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The Art of Videogames (New Directions in Aesthetics) Hardcover – September 28, 2009

ISBN-13: 978-1405187893 ISBN-10: 1405187891 Edition: 1st

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Product Details

  • Series: New Directions in Aesthetics (Book 12)
  • Hardcover: 240 pages
  • Publisher: Wiley-Blackwell; 1 edition (September 28, 2009)
  • Language: English
  • ISBN-10: 1405187891
  • ISBN-13: 978-1405187893
  • Product Dimensions: 6.3 x 0.8 x 9.4 inches
  • Shipping Weight: 1.1 pounds (View shipping rates and policies)
  • Average Customer Review: 3.7 out of 5 stars  See all reviews (3 customer reviews)
  • Amazon Best Sellers Rank: #7,908,237 in Books (See Top 100 in Books)

Editorial Reviews

Review

“As a new entertainment medium, videogaming has the power to engage intense, even obsessive attention. But are the other-worldly, imaginative experiences videogames provide authentic experiences of art? In this astute and compelling book, Grant Tavinor shows how videogaming marks a genuine advance in the history of artistic expression. No one interested in the future of aesthetics can afford to ignore The Art of Videogames.”
Denis Dutton, author of The Art Instinct: Beauty, Pleasure, and Human Evolution

"Timely, sharp and thoroughly engaging. Equally informed by philosophy and gameplay, Tavinor makes a compelling case that game-designers would profit from engaging with philosophical aesthetics and that philosophers who want to contribute to 21st century aesthetics would do well to buy a PS3."
Ian Ground, Senior Lecturer, University of Sunderland

From the Back Cover

Videogames aren’t just for children anymore. In fact, their fictional worlds now inspire us to make judgments about perceptual beauty, involve us in interpretation, and arouse our emotions. Reflecting the increasing technical and moral sophistication of the genre, The Art of Videogames presents a unique philosophical approach to the art of videogaming. The author, a philosopher as well as an avid gamer, explores how philosophical theories developed to address traditional art works – such as novels and film – can also be applied to videogames. Chapters delve into relationships between games and earlier artistic and entertainment media, employ the theory of fiction to explore how videogames allow for interactive fiction, look at the role of game narrative, and address the debate about the moral status of violent events depicted in videogame worlds. The text concludes by arguing that videogames do indeed qualify as a new and exciting form of representational art.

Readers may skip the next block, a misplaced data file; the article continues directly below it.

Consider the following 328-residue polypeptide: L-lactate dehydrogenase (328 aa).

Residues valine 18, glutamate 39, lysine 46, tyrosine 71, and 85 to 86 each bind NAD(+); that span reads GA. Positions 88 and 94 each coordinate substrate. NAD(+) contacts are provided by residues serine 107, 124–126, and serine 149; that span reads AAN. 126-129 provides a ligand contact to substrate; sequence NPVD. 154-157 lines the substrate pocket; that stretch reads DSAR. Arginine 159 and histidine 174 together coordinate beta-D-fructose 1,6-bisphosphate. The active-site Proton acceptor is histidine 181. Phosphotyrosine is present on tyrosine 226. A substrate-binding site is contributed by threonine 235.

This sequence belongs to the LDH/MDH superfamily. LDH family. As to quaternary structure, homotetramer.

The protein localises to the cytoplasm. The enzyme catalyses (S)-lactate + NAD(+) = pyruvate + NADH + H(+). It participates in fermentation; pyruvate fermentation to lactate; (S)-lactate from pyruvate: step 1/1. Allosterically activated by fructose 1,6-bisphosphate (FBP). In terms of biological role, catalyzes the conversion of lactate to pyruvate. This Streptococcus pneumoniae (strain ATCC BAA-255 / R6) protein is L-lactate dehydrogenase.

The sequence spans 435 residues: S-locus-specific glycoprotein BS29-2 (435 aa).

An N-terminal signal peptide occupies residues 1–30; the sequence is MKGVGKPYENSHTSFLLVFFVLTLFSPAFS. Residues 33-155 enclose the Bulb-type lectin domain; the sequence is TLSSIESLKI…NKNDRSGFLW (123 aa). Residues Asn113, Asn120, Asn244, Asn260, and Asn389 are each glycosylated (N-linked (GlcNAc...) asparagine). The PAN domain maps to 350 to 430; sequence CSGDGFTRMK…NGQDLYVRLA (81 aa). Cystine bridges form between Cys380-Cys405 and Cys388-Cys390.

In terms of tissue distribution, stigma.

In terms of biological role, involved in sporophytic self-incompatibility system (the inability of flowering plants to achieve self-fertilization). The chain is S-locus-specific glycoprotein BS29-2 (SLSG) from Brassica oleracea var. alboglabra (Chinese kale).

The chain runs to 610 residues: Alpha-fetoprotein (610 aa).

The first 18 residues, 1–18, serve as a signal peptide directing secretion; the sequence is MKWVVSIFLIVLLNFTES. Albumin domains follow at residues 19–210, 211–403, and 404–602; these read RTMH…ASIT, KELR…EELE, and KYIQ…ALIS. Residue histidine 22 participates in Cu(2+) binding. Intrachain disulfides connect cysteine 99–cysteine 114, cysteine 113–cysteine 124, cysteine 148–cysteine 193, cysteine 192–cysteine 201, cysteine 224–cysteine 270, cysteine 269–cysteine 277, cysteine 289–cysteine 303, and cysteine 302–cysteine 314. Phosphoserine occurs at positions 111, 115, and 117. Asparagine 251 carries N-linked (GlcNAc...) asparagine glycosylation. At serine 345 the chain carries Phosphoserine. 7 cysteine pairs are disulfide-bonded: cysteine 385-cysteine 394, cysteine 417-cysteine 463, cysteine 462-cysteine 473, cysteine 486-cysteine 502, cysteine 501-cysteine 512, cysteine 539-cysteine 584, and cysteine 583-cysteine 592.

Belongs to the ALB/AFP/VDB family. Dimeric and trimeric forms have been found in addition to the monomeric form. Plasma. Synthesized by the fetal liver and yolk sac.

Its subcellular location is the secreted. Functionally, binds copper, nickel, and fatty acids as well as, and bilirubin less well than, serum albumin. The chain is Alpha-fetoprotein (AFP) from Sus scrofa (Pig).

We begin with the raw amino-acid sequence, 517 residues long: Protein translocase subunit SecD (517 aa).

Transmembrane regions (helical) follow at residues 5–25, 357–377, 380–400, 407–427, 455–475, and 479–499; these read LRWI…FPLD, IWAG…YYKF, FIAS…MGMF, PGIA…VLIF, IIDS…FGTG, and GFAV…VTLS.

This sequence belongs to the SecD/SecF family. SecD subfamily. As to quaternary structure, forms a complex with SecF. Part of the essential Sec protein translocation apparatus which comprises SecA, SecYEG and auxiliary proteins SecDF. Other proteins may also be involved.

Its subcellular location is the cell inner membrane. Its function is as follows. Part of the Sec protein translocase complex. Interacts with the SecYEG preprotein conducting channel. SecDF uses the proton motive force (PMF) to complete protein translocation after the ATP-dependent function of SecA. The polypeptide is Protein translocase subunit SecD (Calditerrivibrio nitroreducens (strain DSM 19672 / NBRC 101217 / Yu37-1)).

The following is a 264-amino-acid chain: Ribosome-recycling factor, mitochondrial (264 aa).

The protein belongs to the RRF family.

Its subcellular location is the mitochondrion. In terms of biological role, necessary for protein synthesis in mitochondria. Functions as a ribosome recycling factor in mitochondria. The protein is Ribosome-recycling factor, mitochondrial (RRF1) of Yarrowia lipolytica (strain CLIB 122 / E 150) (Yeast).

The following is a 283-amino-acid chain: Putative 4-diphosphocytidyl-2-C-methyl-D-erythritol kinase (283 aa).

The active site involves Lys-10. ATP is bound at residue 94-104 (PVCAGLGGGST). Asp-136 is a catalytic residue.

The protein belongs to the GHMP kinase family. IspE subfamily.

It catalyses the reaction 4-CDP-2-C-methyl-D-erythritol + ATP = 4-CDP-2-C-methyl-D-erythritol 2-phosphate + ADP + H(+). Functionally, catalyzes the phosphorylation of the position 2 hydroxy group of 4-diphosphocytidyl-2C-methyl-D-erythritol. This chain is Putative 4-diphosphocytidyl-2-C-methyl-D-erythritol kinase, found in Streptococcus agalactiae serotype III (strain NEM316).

By situating videogames in the framework of analytic philosophy of the arts, The Art of Videogames offers unique philosophical insights while finally bridging the worlds of fantasy and philosophy.


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7 of 7 people found the following review helpful By Harviainen Jussi T on August 4, 2010
Format: Paperback
Coming from a background of art philosophy and game studies, Tavinor makes quite a convincing argument for the potential of videogames to be art. Discussing issues of narrative, morality, transgression and so on, he builds up a structure that indeed does fit in with cluster theories of art. Yet he also includes lots of critique - some of which he refutes, some he admits as indeed valid - and thus shows a definite professionalism in his argumentation.

I was a bit disappointed with the lack of certain key references, including material from the philosophy of games (a field right between the two he extensively uses, which he strangely skips even when it would support his arguments a lot). And the author also seems quite ignorant of how some modern larps and pervasive games take what he considers artistically "unique" and "special" in videogames way further than his digital example games do, particularly in narrative-creation. Yet compared to many nearly canonized books of game studies, his ignorance is quite minimal, and the approach is much more open-minded and inclusive (if critically so) than most.

Of particular value to games research scholars are the parts on the potential impact of various types of fictionality to game-related moral issues, Tavinor's critique of immersion, and his strong defense of re-taking the word "interactive" to its proper use. Also, quite an eye-opener to people holding a highly elitist notion of what the word "art" may and should mean.
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By Ruth García Martín on February 3, 2013
Format: Paperback Verified Purchase
Todo a sido perfecto. Ha llegado antes de lo previsto y en perfectas condiciones. No tengo ninguna queja, muy al contrario.
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0 of 5 people found the following review helpful By john matos on April 3, 2011
Format: Paperback Verified Purchase
the book was good over all and full of grate info, but the author often times rambled on about his own story's in gaming (which i have often times done my self). i recommend the book to any one who wants a good read with a bunch of rabbit trails and rely enjoys the deep side of gaming.
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